The question of sexual violence follows another pattern, an approach we call securitizing gender. The resolutions regard sexual violence as an illegitimate way of conducting war. Focus is set on punishing the perpetrators. Hence, sexual violence is located in the context of war regulations along with, for example, the ban on chemical weapons. In this way sexual violence is turned into a security matter “proper”. However, this approach turns sexual violence into a question of individual perpetrators, thus denying the structural gender dimensions of sexual violence.
In the end, however, both trajectories are built on the argument that the horrors of wars can be remedied or regulated. The resolutions thus manage to make a connection between regulating and governing war, on the one hand, and the idea of protecting women, on the other. By combining old notions of the protection of women as a sign of being civilized with “modern” ideas of gender equality, the resolutions can be argued to reproduce war as a practice of protection as well as “updating” war into a new, modern and gender equal standard. In our interpretation, the focus on women and peace hides what is actually protected by the resolutions: war and the male soldier.
The problem of using 1325 as a starting point for a feminist security policy is that, accordingly, gender equality, justice and women’s vulnerability are appropriated for violent purposes. The prevailing and unequal gender order is neither noticed, nor problematized. When this is the case, the gender equality rhetoric becomes an appropriation of the feminist project, rather than a step towards emancipation.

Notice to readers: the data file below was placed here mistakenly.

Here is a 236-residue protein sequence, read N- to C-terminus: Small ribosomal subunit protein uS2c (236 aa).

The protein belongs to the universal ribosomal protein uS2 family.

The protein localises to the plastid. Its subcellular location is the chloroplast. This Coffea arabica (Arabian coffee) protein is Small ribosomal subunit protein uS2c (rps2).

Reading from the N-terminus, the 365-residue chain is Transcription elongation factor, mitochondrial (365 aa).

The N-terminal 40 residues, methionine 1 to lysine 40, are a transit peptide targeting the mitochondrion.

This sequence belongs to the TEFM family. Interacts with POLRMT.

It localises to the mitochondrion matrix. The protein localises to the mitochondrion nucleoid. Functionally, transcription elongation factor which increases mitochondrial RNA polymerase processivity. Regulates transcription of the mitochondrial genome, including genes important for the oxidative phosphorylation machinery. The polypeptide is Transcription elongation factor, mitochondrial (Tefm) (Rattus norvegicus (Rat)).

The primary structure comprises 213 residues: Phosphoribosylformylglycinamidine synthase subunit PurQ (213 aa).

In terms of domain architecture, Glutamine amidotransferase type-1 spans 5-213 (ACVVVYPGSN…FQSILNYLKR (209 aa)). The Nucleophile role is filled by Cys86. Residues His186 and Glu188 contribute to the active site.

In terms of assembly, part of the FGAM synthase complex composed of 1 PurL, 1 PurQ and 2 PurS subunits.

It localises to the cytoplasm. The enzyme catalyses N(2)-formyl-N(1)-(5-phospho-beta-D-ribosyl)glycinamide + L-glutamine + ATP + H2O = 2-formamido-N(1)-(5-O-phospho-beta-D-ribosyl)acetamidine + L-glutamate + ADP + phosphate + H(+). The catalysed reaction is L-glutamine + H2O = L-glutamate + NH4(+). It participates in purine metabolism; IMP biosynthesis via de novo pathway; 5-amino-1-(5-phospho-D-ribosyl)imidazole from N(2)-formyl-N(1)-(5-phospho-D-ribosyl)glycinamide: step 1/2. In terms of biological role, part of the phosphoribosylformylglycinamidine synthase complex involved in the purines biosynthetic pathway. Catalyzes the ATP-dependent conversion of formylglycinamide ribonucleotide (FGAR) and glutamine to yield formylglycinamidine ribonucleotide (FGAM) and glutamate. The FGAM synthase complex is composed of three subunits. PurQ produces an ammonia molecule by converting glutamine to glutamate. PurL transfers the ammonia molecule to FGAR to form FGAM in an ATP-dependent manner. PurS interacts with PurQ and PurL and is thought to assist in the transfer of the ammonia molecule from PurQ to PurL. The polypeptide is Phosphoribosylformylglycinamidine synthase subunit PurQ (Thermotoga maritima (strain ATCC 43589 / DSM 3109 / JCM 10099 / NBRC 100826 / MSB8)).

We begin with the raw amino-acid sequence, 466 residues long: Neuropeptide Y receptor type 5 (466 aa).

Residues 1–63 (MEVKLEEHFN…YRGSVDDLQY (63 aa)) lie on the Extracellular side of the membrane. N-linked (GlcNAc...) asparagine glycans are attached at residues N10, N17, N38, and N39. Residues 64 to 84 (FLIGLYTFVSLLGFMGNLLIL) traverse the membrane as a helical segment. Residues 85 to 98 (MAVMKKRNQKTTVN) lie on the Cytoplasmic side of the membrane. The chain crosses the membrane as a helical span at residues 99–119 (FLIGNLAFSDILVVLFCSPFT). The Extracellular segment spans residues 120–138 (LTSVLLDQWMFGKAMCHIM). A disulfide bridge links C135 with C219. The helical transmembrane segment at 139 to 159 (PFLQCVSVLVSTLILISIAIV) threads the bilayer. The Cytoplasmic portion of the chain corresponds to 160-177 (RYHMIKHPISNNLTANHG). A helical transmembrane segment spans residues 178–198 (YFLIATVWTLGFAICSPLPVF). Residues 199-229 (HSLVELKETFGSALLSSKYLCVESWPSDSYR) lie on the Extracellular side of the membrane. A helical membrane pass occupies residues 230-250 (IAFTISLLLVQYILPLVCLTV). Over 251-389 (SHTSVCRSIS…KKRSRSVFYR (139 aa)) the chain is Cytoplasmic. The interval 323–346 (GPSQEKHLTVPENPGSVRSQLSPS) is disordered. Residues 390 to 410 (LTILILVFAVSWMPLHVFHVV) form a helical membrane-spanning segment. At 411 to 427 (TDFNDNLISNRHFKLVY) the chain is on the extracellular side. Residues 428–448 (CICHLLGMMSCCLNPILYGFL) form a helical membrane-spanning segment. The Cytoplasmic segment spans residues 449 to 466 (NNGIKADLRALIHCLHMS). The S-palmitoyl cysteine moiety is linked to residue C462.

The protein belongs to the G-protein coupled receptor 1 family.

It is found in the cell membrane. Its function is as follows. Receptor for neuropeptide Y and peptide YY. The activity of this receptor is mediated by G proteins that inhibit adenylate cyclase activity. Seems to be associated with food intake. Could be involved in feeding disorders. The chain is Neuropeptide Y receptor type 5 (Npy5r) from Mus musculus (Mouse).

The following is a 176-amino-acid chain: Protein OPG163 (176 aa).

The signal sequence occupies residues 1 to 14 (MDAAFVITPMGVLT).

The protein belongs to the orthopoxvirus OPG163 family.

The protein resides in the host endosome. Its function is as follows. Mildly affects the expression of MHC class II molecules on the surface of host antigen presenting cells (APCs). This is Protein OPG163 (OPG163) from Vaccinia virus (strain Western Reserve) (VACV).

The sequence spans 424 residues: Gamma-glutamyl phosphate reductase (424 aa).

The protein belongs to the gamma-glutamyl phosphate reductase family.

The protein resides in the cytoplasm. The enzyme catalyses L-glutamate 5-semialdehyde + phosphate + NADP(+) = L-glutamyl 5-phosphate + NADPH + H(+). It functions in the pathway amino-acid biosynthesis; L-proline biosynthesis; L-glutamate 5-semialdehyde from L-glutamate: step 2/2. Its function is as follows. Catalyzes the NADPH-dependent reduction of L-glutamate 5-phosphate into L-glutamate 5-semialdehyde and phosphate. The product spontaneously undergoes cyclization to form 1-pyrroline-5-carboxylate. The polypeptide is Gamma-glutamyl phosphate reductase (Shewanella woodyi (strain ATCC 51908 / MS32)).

Intersectionality in Resource Extraction
Susan M. Manning, PhD Candidate, Political Science, Dalhousie University, firstname.lastname@example.org
This article started as a research paper for my Gender and International Relations course during my Master’s degree in 2014. Little did I know when I sat down to start writing it during a frantic month near the end of the term, that it would later be published. This article addresses some key questions that have informed my scholarly career thus far, including:
- What are the responsibilities of Canadians and our government in relation to the operations and conduct of our resource extraction companies both at home and abroad?
- Who is invisible in the dominant conversations surrounding resource extraction?
- How can intersectionality be used as a methodological approach to study resource extraction?
My current doctoral research explores best practices for mitigating, through government-mandated regulatory processes, the negative social impacts that often accompany natural resource extraction in communities in Northern Canada. My focus is how marginalized groups within Northern communities, including women and girls, Indigenous peoples, people with disabilities, and people living on low incomes, shoulder a disproportionate burden of the costs as opposed to benefits when a resource extraction project comes to their community.